Sporting with the Gods: The Rhetoric of Play and Game in American Literature

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Cambridge University Press, Feb 22, 1991 - Literary Criticism - 579 pages
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Sporting with the Gods examines the metaphors of "play," "game," and "sport" as they are reflected in American literature and culture. The "race" for salvation and success, the great "games" of business and politics, the distinctive American version of "fair play," the desperate "game" against an all-powerful opponent and the cruelties of chance and fate by which man becomes the "sport of the gods"--all of these metaphors touch fundamental American beliefs about fate and freedom, competition and chance, finitude and possibility. The book traces the cultural history of these metaphors primarily through American literary texts (from Cooper and Hawthorne to Updike and Mailer) but also through a wide range of nonliterary writings (sermons, dime novels, success writing, countercultural manifestos, political rhetoric, etc.) The result is a unique cultural history of America, from its inception to the present.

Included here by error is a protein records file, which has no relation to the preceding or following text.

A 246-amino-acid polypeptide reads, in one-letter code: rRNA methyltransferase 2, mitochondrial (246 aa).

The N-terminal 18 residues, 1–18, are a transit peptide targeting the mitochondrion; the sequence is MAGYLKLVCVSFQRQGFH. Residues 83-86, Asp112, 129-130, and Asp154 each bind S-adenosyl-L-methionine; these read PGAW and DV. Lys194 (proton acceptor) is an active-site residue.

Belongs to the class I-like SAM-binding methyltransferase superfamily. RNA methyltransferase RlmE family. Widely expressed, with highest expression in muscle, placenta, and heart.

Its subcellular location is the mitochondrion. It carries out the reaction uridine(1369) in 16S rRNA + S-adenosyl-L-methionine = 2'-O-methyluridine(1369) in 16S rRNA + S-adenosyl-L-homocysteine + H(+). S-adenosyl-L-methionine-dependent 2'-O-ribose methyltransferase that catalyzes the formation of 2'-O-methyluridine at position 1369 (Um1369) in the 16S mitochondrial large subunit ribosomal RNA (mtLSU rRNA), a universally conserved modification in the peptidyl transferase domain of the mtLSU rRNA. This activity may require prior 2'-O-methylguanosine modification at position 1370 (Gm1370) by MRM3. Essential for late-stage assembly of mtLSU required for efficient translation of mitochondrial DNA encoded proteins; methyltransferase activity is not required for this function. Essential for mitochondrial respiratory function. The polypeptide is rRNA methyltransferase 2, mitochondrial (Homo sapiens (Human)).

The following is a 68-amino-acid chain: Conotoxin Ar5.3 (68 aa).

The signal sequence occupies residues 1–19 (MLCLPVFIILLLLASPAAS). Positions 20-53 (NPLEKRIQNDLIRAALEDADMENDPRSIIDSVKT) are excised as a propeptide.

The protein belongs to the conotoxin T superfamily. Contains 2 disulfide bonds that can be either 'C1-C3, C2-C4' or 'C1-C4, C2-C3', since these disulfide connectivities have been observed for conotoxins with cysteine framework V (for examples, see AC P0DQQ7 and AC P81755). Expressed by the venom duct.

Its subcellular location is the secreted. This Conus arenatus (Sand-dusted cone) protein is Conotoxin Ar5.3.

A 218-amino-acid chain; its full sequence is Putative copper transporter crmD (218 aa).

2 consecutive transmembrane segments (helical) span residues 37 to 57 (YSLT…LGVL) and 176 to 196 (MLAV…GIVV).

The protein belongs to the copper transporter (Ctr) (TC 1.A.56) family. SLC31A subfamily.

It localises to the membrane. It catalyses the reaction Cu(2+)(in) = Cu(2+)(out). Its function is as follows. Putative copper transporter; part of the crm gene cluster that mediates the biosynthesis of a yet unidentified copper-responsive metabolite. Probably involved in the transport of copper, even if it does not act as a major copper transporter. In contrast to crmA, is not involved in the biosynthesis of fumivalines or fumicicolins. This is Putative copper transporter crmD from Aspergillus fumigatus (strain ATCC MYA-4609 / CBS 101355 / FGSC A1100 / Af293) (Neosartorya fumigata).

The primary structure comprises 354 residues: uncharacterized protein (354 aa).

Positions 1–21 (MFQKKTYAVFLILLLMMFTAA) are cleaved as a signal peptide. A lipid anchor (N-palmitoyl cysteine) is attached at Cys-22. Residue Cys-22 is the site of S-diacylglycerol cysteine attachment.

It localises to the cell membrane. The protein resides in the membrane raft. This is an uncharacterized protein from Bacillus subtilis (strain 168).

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About the author (1991)

A former football player for Notre Dame and the Kansas City Chiefs, Michael Oriard is Distinguished Professor of American Literature and Culture at Oregon State University. He is author of four previous books on American sport and sports literature, including "Reading Football: How the Popular Press Created an American Spectacle", which focuses on the sport from the late nineteenth to the early twentieth century.

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